Skip to main content

Instagram or death - The Newton MRT station fire

A fire broke out at the Newton MRT on Wednesday, just as Singaporeans were reporting back to work. However, the online frenzy wasn't about the fire but about this Instagram photo below.

In case of fire, what do you do? Take out your mobile camera, take an image and post it on Instagram or run for your life to the nearest exit.

Many online said this Instagramer was silly to have done the later as the Instagramer valued photographing against her life.

Let's give this Instagramer the benefit of doubt. Maybe the Instagramer judged that at the moment, while the smoke was getting thicker, there was no present danger which allowed this Instagramer to take the photo.

Is it worth taking this photo?

The answer would be best answered by the Instagramer, but to me, I would say yes it was worth it.

A picture is worth a thousand words. If the mainstream media were to have reported this, without this photo, it would have been just another fire at the MRT station which the Singapore Civil Defence Force put out in minutes. All that is left for the readers is to only imagine the extend of the fire.

This photo helped readers to visualise the severity of the fire. The photo also showed how smoke inhalation is usually the cause of deaths in fire, rather than the fire itself.

This begs the questions of how smoke proof are the MRT stations designated as bomb shelters. Can smoke or any biological or chemicals sneak into these bomb shelters, creating a false sense of safety in times of war? We do know that war is a dirty affair and the enemy will use any means to achieve their objectives.

The authorities have found the cause of the fire to be a short circuit which was results of the heavy rain. Shouldn't the wires on the tracks be properly insulated from water? How could this have happened?

Lots of questions, but I hope it doesn't take another COI for SMRT to take preventive action.


Comments

Popular posts from this blog

Why is Ramly Burger banned in Singapore?

Yahoo Singapore ran an article of the Ramly Burger by highlighting that it is ban in Singapore.

Yet, the writer from Makansutra failed to address the most important issue of why the Ramly meat patty is banned in Singapore.

A search online easily did highlight that the famous Malaysian meat patty is banned by the AVA but didn't go into details.

Wrote Arlina Arshad for The Straits Times in January 2004,

"But the importing of beef and beef products from Malaysia is not permitted, said theAgri-Food and Veterinary Authority (AVA).

Selling and supplying them without a permit is also an offence, and offenders can befined as much as $50,000 or jailed two years, or both, said the AVA."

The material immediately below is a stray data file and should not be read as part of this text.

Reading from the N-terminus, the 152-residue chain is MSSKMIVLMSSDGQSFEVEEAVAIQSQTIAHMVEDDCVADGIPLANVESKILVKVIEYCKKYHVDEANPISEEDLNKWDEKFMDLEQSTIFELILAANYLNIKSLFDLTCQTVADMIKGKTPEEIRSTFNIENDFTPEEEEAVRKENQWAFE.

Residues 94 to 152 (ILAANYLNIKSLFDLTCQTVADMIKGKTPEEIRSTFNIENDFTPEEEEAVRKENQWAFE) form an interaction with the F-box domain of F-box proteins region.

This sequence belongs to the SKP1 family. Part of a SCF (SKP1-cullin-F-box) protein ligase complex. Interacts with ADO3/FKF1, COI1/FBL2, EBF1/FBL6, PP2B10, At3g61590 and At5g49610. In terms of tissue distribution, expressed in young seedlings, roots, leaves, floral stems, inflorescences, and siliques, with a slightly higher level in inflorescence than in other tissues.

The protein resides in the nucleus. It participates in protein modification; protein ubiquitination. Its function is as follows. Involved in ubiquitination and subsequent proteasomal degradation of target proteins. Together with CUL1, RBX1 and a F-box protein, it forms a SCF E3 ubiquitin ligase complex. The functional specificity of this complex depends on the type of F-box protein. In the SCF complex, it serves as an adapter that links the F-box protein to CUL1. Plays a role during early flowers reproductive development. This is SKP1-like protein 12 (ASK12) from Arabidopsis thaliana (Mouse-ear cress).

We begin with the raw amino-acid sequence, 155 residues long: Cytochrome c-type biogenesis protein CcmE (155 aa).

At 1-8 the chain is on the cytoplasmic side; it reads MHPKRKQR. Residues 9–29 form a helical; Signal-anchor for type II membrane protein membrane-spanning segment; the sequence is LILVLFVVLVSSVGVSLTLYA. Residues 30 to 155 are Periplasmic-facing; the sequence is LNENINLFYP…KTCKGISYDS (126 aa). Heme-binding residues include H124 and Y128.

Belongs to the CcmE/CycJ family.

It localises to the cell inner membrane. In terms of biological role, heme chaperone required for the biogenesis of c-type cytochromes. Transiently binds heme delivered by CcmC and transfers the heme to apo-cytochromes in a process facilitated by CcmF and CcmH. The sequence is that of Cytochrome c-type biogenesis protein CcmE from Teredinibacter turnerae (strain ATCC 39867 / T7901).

In May of the same year, another article highlighted that a man was even charged in court for "smuggling" the Ramly burger in 2004.


"The AVA said that meat products processed in Malaysian food factories which it had notapproved were banned here.Suzali was yesterday jailed for four month…

Did She Run Or Did She "Just Fake It" For Adidas?

Andrea Chong, a Adidas appointed influencer, posted a photo of herself in the middle of the Standard Chartered Singapore Marathon 2015 and captioned how she was "all smiles" during the run.

Unfortunately for Andrea or the PR agency, one of her readers checked her bib number #75148  at the Marathon's website only to find it to belonging to somebody else.

That somebody else is Kuvin Kuar, a intern at Edelman PR and the bib number had a status "DNF" or did not finished.

This raised the first red flag as one of the rules stated that "A Participants is strictly not allowed to transfer his or her race entry to another party".

This cascaded into perceptions that Andrea herself did not even start or complete the race and was only "planted" by Adidas or the PR agency, Edelman PR, to look pretty in the marathon.

Marketing Magazine noted that Adidas declined to comment about the incident which lead to further speculation that Andrea was possibly just …

Kudos To Huawei 2 Year Warranty For P9 Series

When it comes to smartphones, I think I am jinxed.

For my history of owning smartphones, every time it comes close to the end of the two year contract with my mobile service provider. This time round, it happened to my Huawei P9.

All of a sudden, the LCD screen sort of decolourised. I thought it was a temporary issue but the decolourisation lasted for a few hours. Then the nightmare began.

The touchscreen couldn't be touched. This made it the smartphone a brick.

I thought the Huawei P9 only had one year of warrant. With my contract ending in mid-year, I thought I would have to wait it out till the contract ended and allowed me to buy a new phone under a contract.

Luckily, a friend reminded me that the phone came with a 2 year warranty.

So I decided to go to the Huawei service center, right smack in the center of the city, to see if my phone is under warranty and if Huawei would honour their 2 year warranty.

Thankfully, Huawei isn't as popular as the Samsungs or Apples, and the …